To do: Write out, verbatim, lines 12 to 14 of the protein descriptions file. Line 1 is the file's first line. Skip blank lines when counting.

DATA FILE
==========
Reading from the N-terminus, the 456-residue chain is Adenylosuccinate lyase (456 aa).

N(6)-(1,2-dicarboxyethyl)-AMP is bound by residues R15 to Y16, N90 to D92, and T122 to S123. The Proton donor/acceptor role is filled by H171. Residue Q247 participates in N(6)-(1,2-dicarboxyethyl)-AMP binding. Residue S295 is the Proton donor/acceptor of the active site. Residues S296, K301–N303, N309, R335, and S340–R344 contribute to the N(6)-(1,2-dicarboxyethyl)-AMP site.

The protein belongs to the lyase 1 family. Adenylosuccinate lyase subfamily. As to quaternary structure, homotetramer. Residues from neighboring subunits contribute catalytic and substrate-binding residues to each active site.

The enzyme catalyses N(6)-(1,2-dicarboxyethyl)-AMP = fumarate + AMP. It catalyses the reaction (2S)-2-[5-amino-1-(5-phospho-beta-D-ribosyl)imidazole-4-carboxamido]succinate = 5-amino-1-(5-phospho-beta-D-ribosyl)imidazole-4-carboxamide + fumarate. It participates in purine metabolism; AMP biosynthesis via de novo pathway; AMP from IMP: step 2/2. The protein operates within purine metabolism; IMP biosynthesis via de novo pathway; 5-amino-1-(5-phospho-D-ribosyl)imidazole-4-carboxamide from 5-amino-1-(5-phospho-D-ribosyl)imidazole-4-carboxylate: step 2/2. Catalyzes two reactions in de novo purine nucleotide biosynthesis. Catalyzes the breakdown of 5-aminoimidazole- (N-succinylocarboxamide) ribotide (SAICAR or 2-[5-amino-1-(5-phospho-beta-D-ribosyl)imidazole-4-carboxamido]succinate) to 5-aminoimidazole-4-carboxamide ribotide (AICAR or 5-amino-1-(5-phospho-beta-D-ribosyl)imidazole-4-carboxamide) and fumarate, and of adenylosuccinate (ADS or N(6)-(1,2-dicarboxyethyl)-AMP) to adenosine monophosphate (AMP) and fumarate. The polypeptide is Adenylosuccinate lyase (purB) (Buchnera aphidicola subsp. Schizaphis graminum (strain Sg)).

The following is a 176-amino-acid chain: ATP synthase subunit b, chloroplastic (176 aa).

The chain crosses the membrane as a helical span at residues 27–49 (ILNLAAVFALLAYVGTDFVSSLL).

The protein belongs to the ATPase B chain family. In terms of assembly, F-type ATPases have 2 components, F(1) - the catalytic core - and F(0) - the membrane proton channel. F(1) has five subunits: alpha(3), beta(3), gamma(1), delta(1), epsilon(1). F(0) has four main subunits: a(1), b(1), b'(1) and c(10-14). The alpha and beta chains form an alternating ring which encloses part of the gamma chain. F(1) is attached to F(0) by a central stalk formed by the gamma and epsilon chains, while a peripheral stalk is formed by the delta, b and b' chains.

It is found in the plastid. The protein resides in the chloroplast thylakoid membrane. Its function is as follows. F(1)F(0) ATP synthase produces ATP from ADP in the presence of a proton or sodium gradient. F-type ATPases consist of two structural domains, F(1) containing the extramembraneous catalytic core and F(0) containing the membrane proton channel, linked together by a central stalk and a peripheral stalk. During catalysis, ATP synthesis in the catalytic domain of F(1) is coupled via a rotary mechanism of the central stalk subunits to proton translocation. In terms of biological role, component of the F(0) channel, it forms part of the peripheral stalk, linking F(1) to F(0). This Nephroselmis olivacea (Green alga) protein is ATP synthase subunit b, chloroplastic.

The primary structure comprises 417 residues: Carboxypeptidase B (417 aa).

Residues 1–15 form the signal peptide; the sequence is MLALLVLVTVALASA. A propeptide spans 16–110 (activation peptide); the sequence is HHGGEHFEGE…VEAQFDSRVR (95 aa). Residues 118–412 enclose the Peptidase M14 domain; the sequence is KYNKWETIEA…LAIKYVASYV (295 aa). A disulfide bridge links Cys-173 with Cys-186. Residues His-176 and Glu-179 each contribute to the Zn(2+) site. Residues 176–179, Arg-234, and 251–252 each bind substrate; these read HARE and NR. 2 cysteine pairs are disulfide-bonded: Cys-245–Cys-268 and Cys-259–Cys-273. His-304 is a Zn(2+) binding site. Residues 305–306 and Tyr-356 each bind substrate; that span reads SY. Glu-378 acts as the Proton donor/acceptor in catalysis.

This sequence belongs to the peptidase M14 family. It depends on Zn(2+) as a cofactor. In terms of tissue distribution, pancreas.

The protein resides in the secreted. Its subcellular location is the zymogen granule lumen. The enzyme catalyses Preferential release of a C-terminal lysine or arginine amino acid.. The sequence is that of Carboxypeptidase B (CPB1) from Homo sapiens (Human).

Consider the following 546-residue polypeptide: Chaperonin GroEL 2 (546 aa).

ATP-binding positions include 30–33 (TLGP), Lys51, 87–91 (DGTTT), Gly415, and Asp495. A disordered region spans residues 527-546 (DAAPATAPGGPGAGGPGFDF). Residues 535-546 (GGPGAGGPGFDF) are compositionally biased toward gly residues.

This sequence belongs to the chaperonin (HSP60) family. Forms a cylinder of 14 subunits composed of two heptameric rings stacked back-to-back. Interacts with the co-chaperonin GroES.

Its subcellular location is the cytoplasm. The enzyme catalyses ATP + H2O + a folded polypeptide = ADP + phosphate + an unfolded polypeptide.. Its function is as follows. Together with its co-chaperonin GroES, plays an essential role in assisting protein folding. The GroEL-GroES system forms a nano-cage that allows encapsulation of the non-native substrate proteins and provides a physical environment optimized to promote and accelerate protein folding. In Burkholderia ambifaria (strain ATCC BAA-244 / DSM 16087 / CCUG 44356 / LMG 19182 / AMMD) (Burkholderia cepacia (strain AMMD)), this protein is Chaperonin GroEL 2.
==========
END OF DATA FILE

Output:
The protein resides in the secreted. Its subcellular location is the zymogen granule lumen. The enzyme catalyses Preferential release of a C-terminal lysine or arginine amino acid.. The sequence is that of Carboxypeptidase B (CPB1) from Homo sapiens (Human).

Consider the following 546-residue polypeptide: Chaperonin GroEL 2 (546 aa).

ATP-binding positions include 30–33 (TLGP), Lys51, 87–91 (DGTTT), Gly415, and Asp495. A disordered region spans residues 527-546 (DAAPATAPGGPGAGGPGFDF). Residues 535-546 (GGPGAGGPGFDF) are compositionally biased toward gly residues.